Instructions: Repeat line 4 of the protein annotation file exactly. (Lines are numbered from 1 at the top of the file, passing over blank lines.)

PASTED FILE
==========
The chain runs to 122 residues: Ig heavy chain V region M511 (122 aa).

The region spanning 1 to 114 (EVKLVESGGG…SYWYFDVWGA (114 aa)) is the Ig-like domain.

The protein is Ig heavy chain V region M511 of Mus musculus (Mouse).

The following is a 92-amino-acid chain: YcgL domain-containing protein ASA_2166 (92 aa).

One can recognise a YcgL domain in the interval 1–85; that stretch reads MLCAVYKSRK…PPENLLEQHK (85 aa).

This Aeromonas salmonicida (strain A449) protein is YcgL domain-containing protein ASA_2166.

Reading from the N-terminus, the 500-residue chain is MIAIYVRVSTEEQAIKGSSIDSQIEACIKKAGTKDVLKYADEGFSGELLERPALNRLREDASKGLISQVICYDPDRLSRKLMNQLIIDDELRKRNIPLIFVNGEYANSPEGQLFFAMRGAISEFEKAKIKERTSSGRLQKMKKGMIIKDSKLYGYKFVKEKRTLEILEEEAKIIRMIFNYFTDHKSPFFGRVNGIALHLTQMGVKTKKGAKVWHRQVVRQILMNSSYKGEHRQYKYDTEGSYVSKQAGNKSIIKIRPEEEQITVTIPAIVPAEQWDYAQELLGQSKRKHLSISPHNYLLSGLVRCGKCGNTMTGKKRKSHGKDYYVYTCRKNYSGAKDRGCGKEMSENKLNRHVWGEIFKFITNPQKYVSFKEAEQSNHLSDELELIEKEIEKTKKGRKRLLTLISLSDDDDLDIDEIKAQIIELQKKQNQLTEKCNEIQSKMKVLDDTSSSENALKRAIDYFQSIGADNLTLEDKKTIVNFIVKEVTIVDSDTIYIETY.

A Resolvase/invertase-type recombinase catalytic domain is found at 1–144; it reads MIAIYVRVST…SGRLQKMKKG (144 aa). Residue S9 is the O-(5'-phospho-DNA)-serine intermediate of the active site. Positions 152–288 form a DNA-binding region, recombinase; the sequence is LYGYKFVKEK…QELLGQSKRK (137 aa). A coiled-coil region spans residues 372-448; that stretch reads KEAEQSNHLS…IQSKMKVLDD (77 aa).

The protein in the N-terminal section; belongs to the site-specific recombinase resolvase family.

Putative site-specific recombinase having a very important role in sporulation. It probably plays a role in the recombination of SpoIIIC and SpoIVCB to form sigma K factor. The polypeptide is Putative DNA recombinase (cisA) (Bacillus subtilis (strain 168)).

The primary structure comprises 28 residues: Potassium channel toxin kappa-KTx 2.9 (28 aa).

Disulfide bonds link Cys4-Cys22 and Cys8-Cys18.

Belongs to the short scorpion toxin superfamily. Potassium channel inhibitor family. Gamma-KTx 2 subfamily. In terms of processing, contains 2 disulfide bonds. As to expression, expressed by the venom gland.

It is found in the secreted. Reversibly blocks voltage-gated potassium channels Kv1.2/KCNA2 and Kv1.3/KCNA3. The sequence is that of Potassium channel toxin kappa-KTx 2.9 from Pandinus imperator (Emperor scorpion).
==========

The following is a 92-amino-acid chain: YcgL domain-containing protein ASA_2166 (92 aa).